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Bitcoin falls below $6,000

 The value of Bitcoin has fallen to below $6,000 - its lowest price since November 2017.
The value of Bitcoin has fallen to below $6,000 - its lowest price since November 2017.

The price fell to $5,947.40 (£4,256.44) on Tuesday, according to a price index run by news website Coindesk.

Bitcoin reached its peak in November, when it hit $19,000, and then began to fall steadily from mid-December.

The latest fall comes a day after several major US and UK banks banned customers from using credit cards to purchase the digital currency.

Tightening legislation in several countries appears to have shaken confidence in crypto-currencies.

As of Tuesday:

The price of Ethereum, which at its height on 9 January was $1,255.89, fell as low as $574.42
Bitcoin Cash, which hit a peak $4,091.70 on 20 December 2017, slipped to $766.03
Litecoin, which reached $366.01 on 19 December 2017, dropped to $106.94
The assets later stage a partial recovery, with Bitcoin rising to about $7,418 before falling back again.

Tightening legislation

Chinese state media is reporting that China will soon take steps to prevent investors from accessing foreign virtual currency exchanges, although it is not clear how the government intends to achieve this.

China and South Korea have already banned digital currencies, while Japan and Australia have taken steps to tighten Bitcoin regulations.

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The US is likely to follow suit - on Tuesday, the US Securities and Exchange Commission (SEC) and the Commodity Futures Trading Commission (CFTC) testified before the Senate regarding digital currencies.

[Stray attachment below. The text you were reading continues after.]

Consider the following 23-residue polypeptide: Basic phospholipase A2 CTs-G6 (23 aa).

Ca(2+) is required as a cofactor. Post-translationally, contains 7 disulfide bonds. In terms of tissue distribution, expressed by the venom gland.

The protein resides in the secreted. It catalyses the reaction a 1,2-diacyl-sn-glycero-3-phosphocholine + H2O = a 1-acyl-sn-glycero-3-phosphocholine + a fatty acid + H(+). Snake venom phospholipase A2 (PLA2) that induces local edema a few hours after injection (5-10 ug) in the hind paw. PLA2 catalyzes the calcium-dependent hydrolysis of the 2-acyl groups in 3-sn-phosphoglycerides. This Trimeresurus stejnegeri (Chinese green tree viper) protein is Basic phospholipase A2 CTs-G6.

The SEC's chairman Jay Clayton said that his agency was already able to police initial coin offerings.

But he added: "We are open to exploring with Congress, as well as with out federal and state colleagues, whether increased federal regulation of crypto-currency trading platforms is necessary or appropriate."

While not banning crypto-currencies, the financial regulators in both the UK and France have warned investors that they could lose all their money if they buy digital currencies issued by companies, known as "initial coin offerings".

Besides legislation, virtual currencies have been dogged by criminals seeking to hack wallet services to steal users' funds.

A US man is currently suing T-Mobile for a security breach that enabled hackers to access his mobile number and compromise his crypto-currency accounts to steal 2.875 Bitcoin, according to legal news service Law360.

Source: BBC

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